Thursday, July 16, 2009

Healthcare Rationing or Pay for Service

There is an interesting article by the infamous "ethicist" Peter Singer about the need for rationing.

From what I've read from Mr. Singer, he tends to state a problem narrowly with a kind of conundrum and proceeds to argue that we really have no option but to follow the logic he puts forth. It's just that obvious!

It does bring up a point that bothers me about healthcare economics though. The fundamental problems with the current healthcare scheme is that the people who use it don't generally pay the fair value for it. Healthcare is an economic good. If you care about receiving a quality product you should be willing to pay for it. It's like that in any market. The irony of the current socialize medicine approach is that it is going to create a side market for cash paying customers. This is going to divert doctors towards serving those who can pay and away from those who can't. The level of quality care that the poor are probably going to receive is going to remain low and soon the middle class will be joining them in this. The rich, if they pay cash, will certainly be served in an environment where the government increasingly squeezes doctors to get "savings".

Since the advent of copays and HMOs, you could argue that healthcare already is run in a socialist model. The only difference is that now the government will be the arbiter of services rather than the insurance companies. You will soon be trading one master for another. And as bad as insurance may be, they do have some form of a bottom line, and some incentives for doctors who, via insurance networks, have in some form become employees of insurance companies. I can't imagine that government will do a better job. So, the horror stories about how insurance did a victim wrong on the commercials advocating for Obama's plan are only going to increase and get worse.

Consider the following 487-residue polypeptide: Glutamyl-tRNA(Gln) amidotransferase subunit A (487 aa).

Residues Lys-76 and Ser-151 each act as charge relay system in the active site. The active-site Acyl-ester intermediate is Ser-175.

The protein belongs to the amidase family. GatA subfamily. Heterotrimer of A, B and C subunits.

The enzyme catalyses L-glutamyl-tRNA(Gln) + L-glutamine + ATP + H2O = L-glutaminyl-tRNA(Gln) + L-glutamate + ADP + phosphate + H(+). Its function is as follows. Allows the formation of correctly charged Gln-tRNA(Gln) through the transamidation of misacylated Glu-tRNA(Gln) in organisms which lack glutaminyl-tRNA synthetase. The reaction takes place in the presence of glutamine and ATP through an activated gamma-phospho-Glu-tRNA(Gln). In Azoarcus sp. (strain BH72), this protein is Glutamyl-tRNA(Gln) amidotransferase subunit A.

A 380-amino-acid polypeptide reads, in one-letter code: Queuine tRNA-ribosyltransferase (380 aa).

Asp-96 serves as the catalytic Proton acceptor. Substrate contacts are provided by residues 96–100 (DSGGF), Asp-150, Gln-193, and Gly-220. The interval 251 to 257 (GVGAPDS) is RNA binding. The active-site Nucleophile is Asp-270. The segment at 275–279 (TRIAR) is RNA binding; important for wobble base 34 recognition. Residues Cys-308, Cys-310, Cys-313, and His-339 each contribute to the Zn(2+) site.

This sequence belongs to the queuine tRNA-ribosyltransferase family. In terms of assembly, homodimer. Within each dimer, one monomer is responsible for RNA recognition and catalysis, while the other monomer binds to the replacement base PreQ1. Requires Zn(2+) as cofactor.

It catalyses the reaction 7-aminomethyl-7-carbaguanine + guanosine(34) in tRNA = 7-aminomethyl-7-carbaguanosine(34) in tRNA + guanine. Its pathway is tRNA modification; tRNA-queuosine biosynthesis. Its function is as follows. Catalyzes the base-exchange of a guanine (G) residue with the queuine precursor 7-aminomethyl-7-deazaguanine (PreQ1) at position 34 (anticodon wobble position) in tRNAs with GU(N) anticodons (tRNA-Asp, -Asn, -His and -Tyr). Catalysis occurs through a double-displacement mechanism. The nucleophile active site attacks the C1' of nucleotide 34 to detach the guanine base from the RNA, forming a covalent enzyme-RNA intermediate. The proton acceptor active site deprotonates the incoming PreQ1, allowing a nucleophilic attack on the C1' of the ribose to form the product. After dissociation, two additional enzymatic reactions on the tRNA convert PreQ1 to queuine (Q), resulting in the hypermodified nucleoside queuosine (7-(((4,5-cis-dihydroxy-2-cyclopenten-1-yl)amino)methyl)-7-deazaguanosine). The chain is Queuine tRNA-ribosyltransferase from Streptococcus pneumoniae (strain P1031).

In the end, this debate must entirely be recast. We can offer some form of assistance in providing this service. But it is and has always been unsustainable to expect the usage of the product to be essentially separate from the payment of the service. This is the general case in the health insurance market. Until it is fixed, there is no way healthcare costs can reasonably be expected to come under control. Government will only expand it an accelarating rate. The current insurance market already demonstrates that its costs are unsustainable though less than what we will see with socialized medicine. We have to price the good accordingly and have people pay for it. This will economize on its use and abuse.

We also have to do away with trial lawyers. But that's for another day and another President to deal with later along the road who will have to clean this up and probably start over with it.

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